|Chris, with a post like that, you'll scare them away. From what I've heard of The Passion, this movie is not nearly as bad (as far as torture goes). It's an epic story, one that I can watch once a year, partially because the pacing is so well-done. At no point in the movie does a scene change jolt me or ring untrue. As well as having a solid story, there are also quite a few moments where something clever or amusing happens--but it never detracts from the story. One of my favorite moments is Wallace's response to being called a liar in the middle of the movie. (I tend to like more subtly amusing moments in movies--ones that are based on earlier story points--rather than the obvious "comic relief" moments.)|
The music for this movie is absolutely fantastic. The soundtrack was either the first or second CD I ever owned. A man named David Henrickson has already said it better than I might, in a review on Amazon:
"From the opening track, the discerning listener will understand that Horner is trying to produce a romantic, melancholy, and almost mystical atmosphere. The strings intertwine to create a sense that this legendary story of honor and freedom is being lifted out of an ancient mist. Then the mystic drone of the bagpipe is heard, and it is at this point that anyone with a true soul begins to break down. It is very rare that music can really touch the soul; it is even rarer for a soundtrack to do so. For all its greatness, a John Williams score is generally too boisterous to pierce to the heart. But Horner knows not only how to excite the senses with the drumbeats and battle-horns of war, but also how to arouse the long-forgotten desire to live a legend. In the end, it is very hard to resist the desire to don a kilt and rush, sword drawn, at some modern-day tyrant."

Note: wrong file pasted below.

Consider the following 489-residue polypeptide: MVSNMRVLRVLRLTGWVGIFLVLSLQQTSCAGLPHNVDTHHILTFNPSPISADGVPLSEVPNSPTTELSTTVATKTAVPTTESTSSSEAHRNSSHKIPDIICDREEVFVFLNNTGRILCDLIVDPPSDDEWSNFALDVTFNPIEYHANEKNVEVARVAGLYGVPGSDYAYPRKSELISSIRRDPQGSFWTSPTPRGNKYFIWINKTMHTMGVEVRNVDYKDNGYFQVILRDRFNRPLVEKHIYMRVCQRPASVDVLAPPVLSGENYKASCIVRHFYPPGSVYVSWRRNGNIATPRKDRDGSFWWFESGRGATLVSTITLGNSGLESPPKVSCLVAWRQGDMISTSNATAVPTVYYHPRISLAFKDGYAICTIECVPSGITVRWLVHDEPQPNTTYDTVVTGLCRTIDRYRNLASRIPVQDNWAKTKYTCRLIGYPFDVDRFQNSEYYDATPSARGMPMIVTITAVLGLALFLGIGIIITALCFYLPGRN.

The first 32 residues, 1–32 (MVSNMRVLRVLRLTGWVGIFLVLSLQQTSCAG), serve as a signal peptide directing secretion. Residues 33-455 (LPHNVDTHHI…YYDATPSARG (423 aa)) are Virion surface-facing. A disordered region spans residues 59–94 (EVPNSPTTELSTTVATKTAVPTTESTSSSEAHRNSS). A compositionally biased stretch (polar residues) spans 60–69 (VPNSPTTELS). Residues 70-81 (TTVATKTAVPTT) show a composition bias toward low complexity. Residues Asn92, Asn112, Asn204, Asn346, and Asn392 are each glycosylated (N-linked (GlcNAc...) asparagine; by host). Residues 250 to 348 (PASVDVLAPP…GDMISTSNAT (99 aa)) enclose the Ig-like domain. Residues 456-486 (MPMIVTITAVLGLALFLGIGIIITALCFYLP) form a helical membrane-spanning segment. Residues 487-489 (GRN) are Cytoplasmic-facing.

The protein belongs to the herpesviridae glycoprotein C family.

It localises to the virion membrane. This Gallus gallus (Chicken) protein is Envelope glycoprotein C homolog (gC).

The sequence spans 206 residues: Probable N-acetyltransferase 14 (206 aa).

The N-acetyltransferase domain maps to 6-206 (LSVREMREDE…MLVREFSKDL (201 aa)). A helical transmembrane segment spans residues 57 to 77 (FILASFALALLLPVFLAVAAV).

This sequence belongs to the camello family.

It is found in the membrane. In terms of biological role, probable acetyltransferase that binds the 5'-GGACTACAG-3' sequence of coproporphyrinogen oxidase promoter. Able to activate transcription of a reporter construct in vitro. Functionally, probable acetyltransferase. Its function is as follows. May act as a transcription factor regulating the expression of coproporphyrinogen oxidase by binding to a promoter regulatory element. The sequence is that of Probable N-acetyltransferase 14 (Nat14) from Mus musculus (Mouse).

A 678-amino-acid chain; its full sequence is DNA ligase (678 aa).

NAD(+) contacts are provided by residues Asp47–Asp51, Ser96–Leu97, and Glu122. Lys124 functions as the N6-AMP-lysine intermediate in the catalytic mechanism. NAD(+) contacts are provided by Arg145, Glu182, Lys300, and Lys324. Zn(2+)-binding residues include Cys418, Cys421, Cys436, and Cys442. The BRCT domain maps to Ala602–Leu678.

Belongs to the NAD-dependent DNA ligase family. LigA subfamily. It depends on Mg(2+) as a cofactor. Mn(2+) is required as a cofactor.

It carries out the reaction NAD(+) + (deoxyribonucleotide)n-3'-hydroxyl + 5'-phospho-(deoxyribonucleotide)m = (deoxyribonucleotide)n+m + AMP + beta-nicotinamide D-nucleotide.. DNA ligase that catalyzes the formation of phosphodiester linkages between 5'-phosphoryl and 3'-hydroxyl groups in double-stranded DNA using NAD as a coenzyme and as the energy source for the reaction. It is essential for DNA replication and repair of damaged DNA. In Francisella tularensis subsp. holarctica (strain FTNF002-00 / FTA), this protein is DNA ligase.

The entrance of the bagpipe didn't make me break down, but the soundtrack did reach me in such a way, later in the movie. ....If you haven't seen this movie, watch it. Today. :-)